Paul Rogers

1 July 2009

During the course of late June and through much of July, US and British troops engaged in major combat operations in southern Afghanistan, principally in Helmand Province. There was substantial fighting, with British troops taking some of the heaviest casualties of the eight-year war. Although there were still frequent instances of violence in Iraq, including major suicide bomb attacks, it was evident that the focus of western military operations had moved from Iraq to Afghanistan and Pakistan.

This did not mean that the US military presence in Iraq was coming to an end – even though a substantial withdrawal of troops is likely over the next eighteen months, it is still probable that at least 30,000 US military personnel will remain in the country and that the Iraq War may continue at a lower level for some years. Even so, the focus for the United States is now on Afghanistan and there are indications that a military involvement stretching over decades is in prospect.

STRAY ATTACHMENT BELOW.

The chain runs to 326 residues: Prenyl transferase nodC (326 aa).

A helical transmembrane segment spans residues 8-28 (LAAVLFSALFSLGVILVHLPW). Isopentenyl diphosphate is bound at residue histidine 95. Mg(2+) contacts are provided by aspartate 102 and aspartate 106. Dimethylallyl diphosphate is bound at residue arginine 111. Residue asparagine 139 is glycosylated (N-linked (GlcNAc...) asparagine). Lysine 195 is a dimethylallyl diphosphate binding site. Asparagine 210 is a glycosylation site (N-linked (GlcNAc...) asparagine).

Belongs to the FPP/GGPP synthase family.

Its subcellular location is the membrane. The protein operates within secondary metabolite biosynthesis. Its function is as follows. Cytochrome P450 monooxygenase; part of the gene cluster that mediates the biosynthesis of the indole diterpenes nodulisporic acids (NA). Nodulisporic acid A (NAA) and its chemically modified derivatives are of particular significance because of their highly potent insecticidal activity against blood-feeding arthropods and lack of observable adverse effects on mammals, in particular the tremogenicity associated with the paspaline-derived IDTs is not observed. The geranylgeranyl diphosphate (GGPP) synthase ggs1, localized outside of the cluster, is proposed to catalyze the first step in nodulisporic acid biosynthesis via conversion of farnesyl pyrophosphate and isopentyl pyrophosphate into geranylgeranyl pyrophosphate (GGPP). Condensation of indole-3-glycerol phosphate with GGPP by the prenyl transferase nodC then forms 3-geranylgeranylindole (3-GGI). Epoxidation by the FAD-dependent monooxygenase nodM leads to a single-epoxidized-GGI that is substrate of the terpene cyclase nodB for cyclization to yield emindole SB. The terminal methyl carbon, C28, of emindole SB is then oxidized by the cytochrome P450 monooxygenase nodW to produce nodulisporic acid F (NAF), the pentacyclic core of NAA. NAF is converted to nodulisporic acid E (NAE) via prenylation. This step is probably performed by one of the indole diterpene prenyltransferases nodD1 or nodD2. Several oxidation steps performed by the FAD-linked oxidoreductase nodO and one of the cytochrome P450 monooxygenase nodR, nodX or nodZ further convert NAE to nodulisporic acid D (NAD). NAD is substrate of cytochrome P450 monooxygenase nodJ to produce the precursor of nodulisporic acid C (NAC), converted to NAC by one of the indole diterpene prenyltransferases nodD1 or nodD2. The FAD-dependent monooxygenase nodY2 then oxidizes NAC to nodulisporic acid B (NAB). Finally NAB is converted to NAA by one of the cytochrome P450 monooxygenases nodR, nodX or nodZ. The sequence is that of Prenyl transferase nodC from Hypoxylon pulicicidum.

If Senator McCain had won the 2008 Presidential Election it was expected that there would have been a major surge of US troops into Afghanistan in pursuit of a clear military victory over the Taliban paramilitaries. Such a surge has also been implemented by the Obama administration, leading to a foreign troop presence of around 100,000 later this year. About two-thirds of these are American, with the British contingent of around 9,000 being the only other major combat force although Dutch and Canadian units are significant both in number and are in engaging directly in combat operations.